The next morning, students woke up bright and early and set out for Yosemite National Park a few hours away. After the drive, which included stopping for one last bit of comfort at Starbucks, students got their first glimpses of Yosemite Valley. After emerging from a dark tunnel in the mountain cliffs, students were awestruck by the panorama before them. Cliffs on either side dropped down almost a mile to a forested valley floor dotted with boulders the size of houses. Students’ eyes travelled up and up the cliffs to the rim, in many places 4,000 feet of nearly vertical cliff. Here and there the river could be seen glinting a deep blue between the trees, reflecting a sky that yielded no rain for the duration of the trip.

After descending into the valley, the group then parked and walked to iconic Yosemite Falls. Then students headed up to a little-known destination called the Devil’s Bathtub. This was a slight ledge on the cliffs down which water poured and formed a small pool. The group headed down to a hotel in the valley for tea and crumpets, and then back to a camp ground for the night.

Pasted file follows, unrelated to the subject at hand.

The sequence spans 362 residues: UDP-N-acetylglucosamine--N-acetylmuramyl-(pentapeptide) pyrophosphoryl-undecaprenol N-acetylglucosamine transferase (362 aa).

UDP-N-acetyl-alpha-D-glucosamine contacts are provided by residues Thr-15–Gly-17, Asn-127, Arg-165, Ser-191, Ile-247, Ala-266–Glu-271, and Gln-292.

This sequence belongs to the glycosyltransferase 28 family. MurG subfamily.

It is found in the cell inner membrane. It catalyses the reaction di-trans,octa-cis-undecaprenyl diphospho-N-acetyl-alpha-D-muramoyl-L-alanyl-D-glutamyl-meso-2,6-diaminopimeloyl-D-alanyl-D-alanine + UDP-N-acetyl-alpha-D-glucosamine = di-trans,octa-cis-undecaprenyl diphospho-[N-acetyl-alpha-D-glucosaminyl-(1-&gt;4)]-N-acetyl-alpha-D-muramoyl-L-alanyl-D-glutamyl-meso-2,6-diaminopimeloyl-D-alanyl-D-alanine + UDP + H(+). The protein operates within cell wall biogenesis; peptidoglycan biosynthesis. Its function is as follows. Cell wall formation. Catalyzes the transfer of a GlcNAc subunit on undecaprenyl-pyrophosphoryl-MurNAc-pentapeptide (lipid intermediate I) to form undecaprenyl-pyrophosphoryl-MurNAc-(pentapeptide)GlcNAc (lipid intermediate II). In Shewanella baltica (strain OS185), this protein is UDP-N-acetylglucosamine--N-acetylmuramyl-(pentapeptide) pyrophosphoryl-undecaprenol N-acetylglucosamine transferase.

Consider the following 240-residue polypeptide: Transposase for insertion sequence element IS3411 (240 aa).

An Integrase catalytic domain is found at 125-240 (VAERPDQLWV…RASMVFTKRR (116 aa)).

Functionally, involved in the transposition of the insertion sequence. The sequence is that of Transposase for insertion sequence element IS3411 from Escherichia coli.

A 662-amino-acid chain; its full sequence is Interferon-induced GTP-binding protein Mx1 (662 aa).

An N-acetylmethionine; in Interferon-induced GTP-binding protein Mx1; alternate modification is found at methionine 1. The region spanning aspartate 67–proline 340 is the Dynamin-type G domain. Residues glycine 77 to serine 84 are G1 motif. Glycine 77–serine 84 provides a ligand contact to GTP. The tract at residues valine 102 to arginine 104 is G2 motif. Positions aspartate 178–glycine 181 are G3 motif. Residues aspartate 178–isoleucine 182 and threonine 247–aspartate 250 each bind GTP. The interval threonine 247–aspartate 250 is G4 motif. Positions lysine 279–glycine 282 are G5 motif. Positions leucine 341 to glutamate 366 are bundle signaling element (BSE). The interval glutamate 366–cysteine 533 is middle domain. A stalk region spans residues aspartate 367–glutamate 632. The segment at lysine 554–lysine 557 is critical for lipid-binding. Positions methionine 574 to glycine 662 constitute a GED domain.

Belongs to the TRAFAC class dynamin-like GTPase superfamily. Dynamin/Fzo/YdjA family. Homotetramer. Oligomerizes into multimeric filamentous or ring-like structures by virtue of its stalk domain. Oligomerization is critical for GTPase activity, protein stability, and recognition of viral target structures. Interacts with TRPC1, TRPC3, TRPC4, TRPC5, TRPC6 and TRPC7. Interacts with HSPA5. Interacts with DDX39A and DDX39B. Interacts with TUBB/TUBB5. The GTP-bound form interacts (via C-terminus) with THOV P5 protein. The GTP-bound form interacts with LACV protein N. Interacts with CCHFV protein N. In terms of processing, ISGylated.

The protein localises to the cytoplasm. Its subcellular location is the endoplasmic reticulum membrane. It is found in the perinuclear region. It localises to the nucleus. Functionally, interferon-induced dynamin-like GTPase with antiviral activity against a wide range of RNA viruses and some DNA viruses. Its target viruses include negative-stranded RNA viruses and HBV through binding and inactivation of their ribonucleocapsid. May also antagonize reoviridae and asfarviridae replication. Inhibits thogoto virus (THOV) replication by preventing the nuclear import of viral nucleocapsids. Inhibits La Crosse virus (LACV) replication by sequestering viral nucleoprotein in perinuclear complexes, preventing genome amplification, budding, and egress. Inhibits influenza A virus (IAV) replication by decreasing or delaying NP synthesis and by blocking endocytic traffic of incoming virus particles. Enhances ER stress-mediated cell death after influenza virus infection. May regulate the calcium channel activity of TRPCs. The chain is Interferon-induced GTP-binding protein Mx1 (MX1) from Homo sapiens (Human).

The next morning, the group headed to Yosemite Valley for the last time. There, they headed for a day hike up the Mist Trail, a path that follows the Merced River to Vernal Falls. The trail meanders lazily along the river at first, and then transitions to a steeper climb after a bridge over a cascade of white water. As the trail approaches the waterfall, mist from the falls pours over the trail, giving the trail its name. After enjoying the view from the top, students headed back down the trail. That evening, students went for a swim, and then prepared for backpacking the next day.